Click on Amazon.com and you’ll be presented with a web page that offers pretty much any product you could imagine. The website looks so simple and clean – yet delivering such a service requires an immense, almost unimaginable amount of back-end support. Welcome to the weird world of super-data centres, where enormous numbers of computers bow instantly to our every whim. Massive buildings, literally kilometres long, are filled wall-to-wall with thousands of servers to deliver the convenient cloud services we need. Many of these facilities are located adjacent to lakes to access the huge volumes of cooling water required to keep the data factories operating. Many also have their own power plants; with global operations running 24/7, they simply can’t risk an interruption of power from the main grid.
One of the largest data centres in the world is the American National Security Agency’s Utah Data Center. Completed in 2014 at a cost of US$1.5 billion, its job is to monitor most of the world’s emails, phone calls and other digital information. At its heart is PRISM, a national security surveillance program that came under extensive scrutiny with the Edward Snowden leaks. The final structure will be 140,000 square metres in size and is expected to use 65 megawatts of power each year, this alone costing US$40 million. Keeping it cool will require a staggering 6.5 million litres of water each day.
The largest data centre in the world is based in Lanfang, China, and measures 585,000 square metres. It’s a government-sponsored build to stimulate better transportation, more efficient government systems and food and safety services. Next up is the Switch SuperNAP in Nevada, which has more than 800 kilometres of fibre-optic cables to connect it to Reno, Los Angeles and San Francisco, giving 14 million people data access in just 10 milliseconds.
NSA Data Centre
Microsoft has taken a slightly different approach. While its facilities are still huge, with the Microsoft Chicago Data Center taking out the number-five spot globally, the company has spread its data centres around the world to ensure that if one goes ‘dark’, the load can be carried by the other centres. This is known as the Azure network and there are centres in most major nations.
Google follows this approach with nine main data centres located in the US and the rest spread around the world. According to the company, this entire network uses between 500 and 681 megawatts of power a day. One of its largest centres, in Oregon, is codenamed Project 02, built at a cost of $600 million in 2006. It’s the size of two American football fields and includes four huge cooling towers for its power-generation requirements. It’s right on the Columbia River, allowing the company affordable cooling while also delivering reliable hydroelectric power.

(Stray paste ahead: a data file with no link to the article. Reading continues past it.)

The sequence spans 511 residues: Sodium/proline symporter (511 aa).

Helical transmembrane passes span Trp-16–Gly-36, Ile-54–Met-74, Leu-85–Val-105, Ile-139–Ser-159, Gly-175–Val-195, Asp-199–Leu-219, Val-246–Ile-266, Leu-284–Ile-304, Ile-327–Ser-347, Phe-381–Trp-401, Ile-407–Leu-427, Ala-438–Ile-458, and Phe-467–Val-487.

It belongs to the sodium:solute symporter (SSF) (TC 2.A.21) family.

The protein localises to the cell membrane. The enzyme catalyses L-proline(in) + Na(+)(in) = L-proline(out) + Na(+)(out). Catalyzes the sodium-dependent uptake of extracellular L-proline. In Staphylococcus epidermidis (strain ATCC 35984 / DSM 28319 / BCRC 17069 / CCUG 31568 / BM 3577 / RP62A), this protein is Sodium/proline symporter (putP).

Facebook also uses a distributed networking approach, but each of its data centres still houses tens of thousands of computers linked to the outside world via high-speed fibre connections. Since building its first data centre in 2010, Facebook has built six others around the world, including North Carolina (USA) and Sweden. Its latest centre is 45,000 square metres in size.
When it is completed, Melbourne’s NextDC M2 data centre will occupy 15,000 square metres. However, it faces stiff competition from rivals Equinix, Digital Realty, Vocus and GlobalSwitch.
Putting aside data centres for a moment, Tesla’s ever-expanding Gigafactory in Nevada will be the biggest building in the world when it is completed in 2020. Devoted to developing and building Tesla batteries, its top-secret construction has been well hidden, though a few intrepid drone flyers have managed to get tantalising shots of its imposingly large structures. It is three times the size of New York’s Central Park, across a space of 754 hectares. To put that into perspective: 100 Boeing 747s could be lined up and not touch either side of the building.
Some of the biggest challenges these megafactories and data centres continue to face is in their requirements for computer-cooling water and energy generation. This has so far necessitated their being situated near rivers and power plants. Tesla intends to get around this by only using renewable energy to power its Gigafactory, with the focus being solar – a no-brainer in the vast spaces of the Nevada desert – while it will use and reuse water from a 5.7 million-litre storage tank.
So, the next time you log into Facebook or Amazon, imagine the vast server farms that power these data-munching behemoths, allowing us to watch cute kitten videos and buy woollen socks at any time of the day or night.